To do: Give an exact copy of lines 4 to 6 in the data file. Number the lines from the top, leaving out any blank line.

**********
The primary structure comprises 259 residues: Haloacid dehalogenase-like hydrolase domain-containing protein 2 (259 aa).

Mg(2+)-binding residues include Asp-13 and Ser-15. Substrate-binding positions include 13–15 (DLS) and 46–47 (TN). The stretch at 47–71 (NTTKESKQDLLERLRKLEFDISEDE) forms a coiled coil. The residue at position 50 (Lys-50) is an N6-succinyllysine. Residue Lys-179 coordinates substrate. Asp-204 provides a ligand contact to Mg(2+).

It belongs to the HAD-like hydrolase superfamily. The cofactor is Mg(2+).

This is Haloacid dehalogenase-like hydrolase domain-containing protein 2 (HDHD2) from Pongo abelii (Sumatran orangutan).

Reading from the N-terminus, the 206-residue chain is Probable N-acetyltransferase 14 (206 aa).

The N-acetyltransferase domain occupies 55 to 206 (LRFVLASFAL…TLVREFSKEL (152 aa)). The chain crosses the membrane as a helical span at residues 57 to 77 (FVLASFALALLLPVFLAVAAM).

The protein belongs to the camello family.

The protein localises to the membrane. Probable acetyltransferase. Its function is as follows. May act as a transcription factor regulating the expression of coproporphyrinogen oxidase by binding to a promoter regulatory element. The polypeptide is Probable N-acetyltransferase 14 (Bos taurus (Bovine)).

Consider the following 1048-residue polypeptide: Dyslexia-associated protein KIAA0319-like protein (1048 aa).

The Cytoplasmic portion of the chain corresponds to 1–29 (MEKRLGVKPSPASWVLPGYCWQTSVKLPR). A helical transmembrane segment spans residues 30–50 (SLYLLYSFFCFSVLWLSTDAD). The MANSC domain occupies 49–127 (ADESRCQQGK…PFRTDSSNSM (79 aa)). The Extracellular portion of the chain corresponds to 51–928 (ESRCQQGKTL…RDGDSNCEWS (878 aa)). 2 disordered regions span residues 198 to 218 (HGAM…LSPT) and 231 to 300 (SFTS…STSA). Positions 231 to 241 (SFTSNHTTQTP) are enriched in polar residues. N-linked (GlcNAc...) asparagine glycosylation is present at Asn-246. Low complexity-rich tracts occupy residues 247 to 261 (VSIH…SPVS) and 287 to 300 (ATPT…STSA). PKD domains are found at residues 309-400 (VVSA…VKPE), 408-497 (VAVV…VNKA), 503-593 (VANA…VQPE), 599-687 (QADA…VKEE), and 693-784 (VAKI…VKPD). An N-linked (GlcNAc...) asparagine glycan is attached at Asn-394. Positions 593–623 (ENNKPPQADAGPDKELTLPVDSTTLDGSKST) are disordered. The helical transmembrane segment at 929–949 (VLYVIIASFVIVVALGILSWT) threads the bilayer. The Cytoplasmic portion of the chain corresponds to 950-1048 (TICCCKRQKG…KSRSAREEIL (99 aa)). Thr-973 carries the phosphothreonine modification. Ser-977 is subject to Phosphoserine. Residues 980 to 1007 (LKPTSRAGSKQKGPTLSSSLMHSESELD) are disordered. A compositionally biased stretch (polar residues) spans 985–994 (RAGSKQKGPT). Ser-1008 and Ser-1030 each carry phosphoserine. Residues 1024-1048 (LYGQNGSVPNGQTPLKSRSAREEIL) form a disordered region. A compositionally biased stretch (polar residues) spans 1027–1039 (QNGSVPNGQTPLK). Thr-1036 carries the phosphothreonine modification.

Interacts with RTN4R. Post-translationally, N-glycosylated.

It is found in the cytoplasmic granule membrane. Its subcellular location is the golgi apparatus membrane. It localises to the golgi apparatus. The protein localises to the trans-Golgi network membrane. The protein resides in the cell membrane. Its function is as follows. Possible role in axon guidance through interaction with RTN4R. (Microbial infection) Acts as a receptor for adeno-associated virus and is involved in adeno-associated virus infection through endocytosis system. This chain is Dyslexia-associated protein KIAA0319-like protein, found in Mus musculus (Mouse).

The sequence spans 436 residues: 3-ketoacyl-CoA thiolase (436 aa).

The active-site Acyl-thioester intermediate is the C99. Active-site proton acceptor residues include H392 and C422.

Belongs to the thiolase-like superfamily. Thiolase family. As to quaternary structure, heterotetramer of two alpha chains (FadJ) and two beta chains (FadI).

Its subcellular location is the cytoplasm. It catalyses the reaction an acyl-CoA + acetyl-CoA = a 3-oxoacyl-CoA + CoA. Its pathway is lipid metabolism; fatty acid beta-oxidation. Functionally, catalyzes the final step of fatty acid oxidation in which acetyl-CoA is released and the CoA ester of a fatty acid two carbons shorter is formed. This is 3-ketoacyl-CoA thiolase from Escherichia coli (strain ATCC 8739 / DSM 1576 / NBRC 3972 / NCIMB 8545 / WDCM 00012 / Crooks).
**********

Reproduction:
This is Haloacid dehalogenase-like hydrolase domain-containing protein 2 (HDHD2) from Pongo abelii (Sumatran orangutan).

Reading from the N-terminus, the 206-residue chain is Probable N-acetyltransferase 14 (206 aa).

The N-acetyltransferase domain occupies 55 to 206 (LRFVLASFAL…TLVREFSKEL (152 aa)). The chain crosses the membrane as a helical span at residues 57 to 77 (FVLASFALALLLPVFLAVAAM).